What does the financial services industry actually do? Financial intermediaries primarily deal with each other by moving money around in complex transactions, to a large extent through securitization, in which assets are transformed into securities and resold countless times. By far the greatest part of the financial flows is [are] recycled back and forth, with the main purpose to generate profits and outdo competitors. Only a fraction flows into the real economy to finance sustainable businesses and create jobs.
In recent decades, wall Street has celebrated the self-indulgent glamor and desirability of greed, wealth, and excess, just qas society hs glorified the financial world’s unbridled capitalism, often on TV, in glossy magazines, in Hollywood blockbusters such as Wall Street , and best-selling novels like Liar’s Poker. Wall Street’s excessive compensation to some extent is also a manifestation of our society’s values. Surgeons don’t get paid bonuses if they save lives, and policemen make a fraction of bankers’ salaries even though they put their own lives at risk for the benefit of others. This compensation gap implies that our society assigns greater value to making money than it does to preserving lives.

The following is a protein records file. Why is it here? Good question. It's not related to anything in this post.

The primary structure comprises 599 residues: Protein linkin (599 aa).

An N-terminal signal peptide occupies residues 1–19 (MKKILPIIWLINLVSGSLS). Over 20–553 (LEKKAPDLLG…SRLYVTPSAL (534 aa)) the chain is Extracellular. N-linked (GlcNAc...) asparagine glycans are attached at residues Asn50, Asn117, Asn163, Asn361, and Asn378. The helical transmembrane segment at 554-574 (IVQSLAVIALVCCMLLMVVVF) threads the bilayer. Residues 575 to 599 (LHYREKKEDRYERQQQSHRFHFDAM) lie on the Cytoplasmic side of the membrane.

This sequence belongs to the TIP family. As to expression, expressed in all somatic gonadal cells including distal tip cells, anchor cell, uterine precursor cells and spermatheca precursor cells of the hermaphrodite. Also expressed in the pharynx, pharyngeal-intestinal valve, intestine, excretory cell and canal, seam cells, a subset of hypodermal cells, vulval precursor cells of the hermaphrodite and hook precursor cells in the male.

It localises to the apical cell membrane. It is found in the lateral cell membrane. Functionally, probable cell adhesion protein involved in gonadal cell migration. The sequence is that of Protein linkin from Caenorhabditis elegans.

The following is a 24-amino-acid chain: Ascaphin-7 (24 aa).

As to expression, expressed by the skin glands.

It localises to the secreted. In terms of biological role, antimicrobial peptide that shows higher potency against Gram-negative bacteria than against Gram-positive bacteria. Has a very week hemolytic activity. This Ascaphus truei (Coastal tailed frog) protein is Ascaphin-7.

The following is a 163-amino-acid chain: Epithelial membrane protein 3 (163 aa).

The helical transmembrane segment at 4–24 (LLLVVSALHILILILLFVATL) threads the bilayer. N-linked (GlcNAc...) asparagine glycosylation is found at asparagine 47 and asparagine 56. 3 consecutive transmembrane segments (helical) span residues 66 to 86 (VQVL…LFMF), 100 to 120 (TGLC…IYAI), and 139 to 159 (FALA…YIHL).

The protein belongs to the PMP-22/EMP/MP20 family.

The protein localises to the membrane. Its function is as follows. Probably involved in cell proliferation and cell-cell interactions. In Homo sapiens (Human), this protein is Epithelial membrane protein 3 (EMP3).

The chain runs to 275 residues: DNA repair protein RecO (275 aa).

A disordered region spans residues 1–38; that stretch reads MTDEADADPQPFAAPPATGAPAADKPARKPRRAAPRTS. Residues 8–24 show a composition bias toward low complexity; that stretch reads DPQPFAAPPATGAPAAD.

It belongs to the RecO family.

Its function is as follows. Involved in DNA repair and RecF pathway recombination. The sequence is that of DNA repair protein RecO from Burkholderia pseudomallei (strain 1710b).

In 2015, two extraordinary federal corruption trials in New York led to the convictions and resignations of the state’s two most powerful legislative leaders in Albany and exposed long-hidden bribery connections to Mr. Litwin’s empire, laying bare a seamy world of payoffs, political favors and legislation that reaped staggering profits and savings for the real estate industry, and for Glenwood Management in particular.